Time to hold your hands up

Time to hold your hands up

Why pursue a lost cause? Why not hold your hands up and admit your mistakes…

I was involved in a collision with a black Mini on a roundabout. One witness says I shot onto the roundabout, lost control and hit a blue Fiesta. My insurance appointed solicitors have ‘sent the case to Counsel for advice’ and this Counsel has said my ‘case is without merit’ and refuses to accept what I say – which is the Mini must have changed lanes because it wasn’t there before I was on the roundabout.

If the witness is getting basic stuff like the car and the colour wrong, why would anyone believe him in Court? He says I forced my way between him and a van to his offside, revved hard and literally shot into the side of the Fiesta (no, it was a Mini) he was waiting at the give way line for. He says an accident was inevitable. Well, I wouldn’t ride straight into the side of a car. My injuries are quite severe and kept me off work for the year. I paid for my legal cover, so I want my case in Court.

I’m sure the Judge will see things my way. I have told my solicitor to exclude this driver’s evidence and I think the witness just decided the girl driving the Mini was pretty fit and he wants to help her. In fairness, she was fit.

Anon

While I do notice that pretty women tend to be treated more sympathetically than young men, that is not really the issue here. A witness who was right next to you had stopped to give way to the Mini that was, according to him, moving around the roundabout in a normal way. He goes on to confirm that you forced your way through a gap. Nothing wrong with that, it may irritate car drivers, but we don’t have to wait in queues.

Where I agree with your barrister is that his getting some minor details wrong does not exclude his evidence. Your solicitor cannot exclude his evidence, so telling him to is a waste of time. Your barrister could have a go at this witness in court for getting some things wrong but it wouldn’t make any difference in Court. The witness will probably apologise, say he isn’t very good at car identification, and the judge will just move on.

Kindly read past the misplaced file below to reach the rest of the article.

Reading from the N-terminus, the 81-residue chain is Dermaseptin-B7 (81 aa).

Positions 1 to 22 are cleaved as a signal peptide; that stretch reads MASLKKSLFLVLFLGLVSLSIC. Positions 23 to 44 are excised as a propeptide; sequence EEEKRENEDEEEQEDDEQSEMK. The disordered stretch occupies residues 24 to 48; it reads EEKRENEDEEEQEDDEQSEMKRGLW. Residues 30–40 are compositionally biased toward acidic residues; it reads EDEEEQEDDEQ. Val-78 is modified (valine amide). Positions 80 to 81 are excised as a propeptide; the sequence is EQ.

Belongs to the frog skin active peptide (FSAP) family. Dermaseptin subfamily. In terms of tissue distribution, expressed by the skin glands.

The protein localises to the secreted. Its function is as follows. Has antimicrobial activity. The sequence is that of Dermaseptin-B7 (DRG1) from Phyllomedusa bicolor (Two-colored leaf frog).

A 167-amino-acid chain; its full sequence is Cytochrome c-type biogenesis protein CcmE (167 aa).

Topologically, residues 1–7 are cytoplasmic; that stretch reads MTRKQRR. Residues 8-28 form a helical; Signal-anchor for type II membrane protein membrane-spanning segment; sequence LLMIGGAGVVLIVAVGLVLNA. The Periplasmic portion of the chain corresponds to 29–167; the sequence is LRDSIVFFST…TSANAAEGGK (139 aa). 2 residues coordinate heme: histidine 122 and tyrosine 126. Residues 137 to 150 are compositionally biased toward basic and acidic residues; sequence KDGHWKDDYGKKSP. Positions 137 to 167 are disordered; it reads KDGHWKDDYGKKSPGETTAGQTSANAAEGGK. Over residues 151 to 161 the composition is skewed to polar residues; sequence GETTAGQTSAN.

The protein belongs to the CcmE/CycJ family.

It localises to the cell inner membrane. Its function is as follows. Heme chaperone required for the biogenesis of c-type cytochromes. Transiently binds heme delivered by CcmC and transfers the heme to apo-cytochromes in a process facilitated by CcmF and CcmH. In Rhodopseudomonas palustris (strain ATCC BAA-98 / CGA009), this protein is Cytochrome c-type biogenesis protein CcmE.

Your negligence is entering the roundabout at speed (other witnesses confirm this and a lot of witnesses volunteered very critical statements of your riding to the police who attended). The key point is, he says, you entered a roundabout unsighted because a van was to your right, and rode straight into the Mini. Your insurers have paid for the damage to the Mini and you have lost your no claims bonus. The police report says that whilst they think you are in the wrong as you were so badly broken (nasty set of injuries you had) they have decided against prosecuting you for failure to give way or due care and attention, so your suspicion of police anti bike bias won’t hold much water.

Let this one go. If you go to trial you will lose. You still have to explain how your front wheel came to be in the side of the Mini when the Mini was already on the roundabout, and absolutely no one confirms your speculation that ‘she must have moved lane because I wouldn’t just ride into her’ – that is not evidence. That is you guessing at what you think might excuse your riding.

We all make riding errors, but trying to sue someone because of your error is just a waste of time and money. Do not get hung up on small errors witnesses make – or even quite substantial ones unless they go to the heart of the issue – and the colour and make of the car is not at all key. I know the legal policy from your insurers and they do not have to support you if your case does not have reasonable prospects. You have no prospect at all of success.

Your insurance appointed solicitors could (and should) have told you this from the outset. The Mini driver’s insurers have done a very thorough job interviewing and taking statements from witnesses who are all very critical of your riding. Unusually they have revealed these early to your solicitors, I suspect in the hope that you and your hopeless case would go away. Your team of paralegals had not thought about where the evidence was heading and only now has a real, grown up lawyer looked at it and said ‘you’re buggered’. He’s right.

Andrew Dalton

Fast Bikes Magazine – August 2014

Posted by Andrew Dalton. Posted on: September 11, 2014 at 12:00 am

Andrew Dalton is a highly experienced trial lawyer who delights in taking on difficult and demanding motorcycle cases. He has a tough and relentless litigation style and is utterly focused on getting the best possible outcomes for his clients.

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